• —Meetings of principals and final assessments 3 days in advance.
  • —Execute orders to field commanders 2 days before D-day, with final clearance in Washington prior to launch.
  • —Briefings, statements, diplomatic consultations with allies, and messages to the USSR, PRC and NVN on the day of the strikes.

Secretary Laird’s View. In his memo (Tab B) Secretary Laird is very negative about the psychological and military value of this operation. He makes the following points:

  • —Since the PRC and USSR are the production sources for NVN war material, attacks against military targets in North Vietnam are only against the distribution system. The NVN can easily substitute other distribution systems.
  • —The positive political value of bombing is principally in the threat of loss of the relatively small NVN growth base. Once bombing has destroyed this growth base, Hanoi has little to lose through continued U.S. bombing.

In a personal note to you Secretary Laird writes that: “The political impact of these plans (referring to both mining and air strikes) may be what is wanted by the President. The military impact would be minor and the impact on present battle would be even less. If the Russians want an excuse to stop their present major (80% supplies) [Page 228] contributions to North Vietnam, mining might have that political impact but I would doubt it.”

His general attitude is reflected in several additional questions he reports having asked the CJCS to address:

  • —“What impact might such air operations have on our efforts to extract our POWs?”
  • —“What other target options are there which might achieve the basic objective but a less risk to U.S. forces and to the DRV civil populace?”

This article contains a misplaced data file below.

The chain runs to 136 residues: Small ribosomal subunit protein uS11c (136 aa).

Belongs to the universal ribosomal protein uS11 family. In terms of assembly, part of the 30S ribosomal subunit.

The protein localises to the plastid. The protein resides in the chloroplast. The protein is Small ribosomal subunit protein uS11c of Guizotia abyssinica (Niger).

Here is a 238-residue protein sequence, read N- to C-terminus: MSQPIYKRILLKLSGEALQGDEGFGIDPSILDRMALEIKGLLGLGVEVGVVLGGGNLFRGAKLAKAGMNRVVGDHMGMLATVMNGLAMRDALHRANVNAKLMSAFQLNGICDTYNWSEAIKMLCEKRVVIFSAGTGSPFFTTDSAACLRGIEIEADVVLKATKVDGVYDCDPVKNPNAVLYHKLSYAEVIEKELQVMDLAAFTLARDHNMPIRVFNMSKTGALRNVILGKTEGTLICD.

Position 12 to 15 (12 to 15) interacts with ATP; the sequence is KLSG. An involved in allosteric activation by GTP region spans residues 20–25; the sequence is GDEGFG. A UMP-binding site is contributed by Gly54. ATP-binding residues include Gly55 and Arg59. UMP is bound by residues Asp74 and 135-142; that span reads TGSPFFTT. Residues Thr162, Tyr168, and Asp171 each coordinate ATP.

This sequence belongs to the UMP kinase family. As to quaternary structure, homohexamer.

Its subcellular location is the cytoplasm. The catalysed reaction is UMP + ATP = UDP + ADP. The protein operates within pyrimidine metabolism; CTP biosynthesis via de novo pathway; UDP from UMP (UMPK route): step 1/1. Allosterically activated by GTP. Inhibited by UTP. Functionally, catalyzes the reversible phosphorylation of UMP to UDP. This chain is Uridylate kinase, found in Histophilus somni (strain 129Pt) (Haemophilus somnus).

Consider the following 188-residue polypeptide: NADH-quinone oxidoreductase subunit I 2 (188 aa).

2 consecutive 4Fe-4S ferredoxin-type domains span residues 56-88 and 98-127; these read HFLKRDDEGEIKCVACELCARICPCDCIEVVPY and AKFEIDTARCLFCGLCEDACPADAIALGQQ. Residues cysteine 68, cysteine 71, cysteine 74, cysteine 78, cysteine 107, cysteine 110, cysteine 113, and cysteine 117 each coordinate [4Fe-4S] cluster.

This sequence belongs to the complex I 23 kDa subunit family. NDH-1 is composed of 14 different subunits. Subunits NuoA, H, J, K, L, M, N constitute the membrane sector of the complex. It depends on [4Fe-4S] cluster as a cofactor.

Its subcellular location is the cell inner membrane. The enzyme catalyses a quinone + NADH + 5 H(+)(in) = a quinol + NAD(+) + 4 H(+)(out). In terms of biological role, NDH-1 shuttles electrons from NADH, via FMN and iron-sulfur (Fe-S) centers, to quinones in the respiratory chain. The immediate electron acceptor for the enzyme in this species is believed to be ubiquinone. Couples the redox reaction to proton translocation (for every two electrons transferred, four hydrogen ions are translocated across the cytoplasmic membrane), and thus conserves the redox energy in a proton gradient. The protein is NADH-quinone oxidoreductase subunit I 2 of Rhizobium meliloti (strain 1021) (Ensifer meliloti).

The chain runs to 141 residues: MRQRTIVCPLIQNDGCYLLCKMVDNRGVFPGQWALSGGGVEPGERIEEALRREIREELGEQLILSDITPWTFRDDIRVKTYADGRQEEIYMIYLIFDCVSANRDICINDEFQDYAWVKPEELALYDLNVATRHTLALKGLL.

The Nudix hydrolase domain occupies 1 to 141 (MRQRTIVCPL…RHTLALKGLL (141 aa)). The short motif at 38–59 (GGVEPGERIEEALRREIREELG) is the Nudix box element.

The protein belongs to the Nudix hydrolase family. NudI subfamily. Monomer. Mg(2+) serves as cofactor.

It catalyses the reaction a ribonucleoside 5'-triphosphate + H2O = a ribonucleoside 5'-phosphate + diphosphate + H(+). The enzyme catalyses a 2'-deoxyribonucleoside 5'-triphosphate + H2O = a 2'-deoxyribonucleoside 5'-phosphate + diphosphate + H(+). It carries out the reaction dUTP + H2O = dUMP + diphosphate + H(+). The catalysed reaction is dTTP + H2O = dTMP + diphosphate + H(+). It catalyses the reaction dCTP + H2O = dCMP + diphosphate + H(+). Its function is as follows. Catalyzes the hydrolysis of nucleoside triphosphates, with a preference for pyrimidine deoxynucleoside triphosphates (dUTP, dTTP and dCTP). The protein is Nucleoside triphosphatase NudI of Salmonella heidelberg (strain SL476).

Comment. Although Secretary Laird is stretching a point in trying to find reasons for not conducting the operation, some of his points are valid. While this limited campaign is intended to produce a psychological effect by demonstrating U.S. ability and willingness to resume full-scale operations against North Vietnam and to create the impression that drastic actions are planned, it is by no means certain that this operation alone would have the desired impact. The domestic and international costs would be high and this small an effort would probably not be substantial enough to appear convincing to the enemy. In addition, it would allow time for generation of a strong domestic reaction in the United States which would diminish the validity of any threat of further operations. It can, of course, be depicted as limited retaliation for the enemy invasion and consistent with earlier Presidential warnings. In my view the political cost and likelihood of limited impact on North Vietnam would raise serious questions about the value of carrying out this step alone.

  1. Source: National Archives, Nixon Presidential Materials, NSC Files, Box 1133, Jon Howe, Vietnam Subject Files, May 8 [1972] Plans. Top Secret; Sensitive; Eyes Only.
  2. Tab A is attached but not printed.
  3. Attached but not printed at Tab B is Laird’s April 6 memorandum.
  4. Tab C is attached but not printed.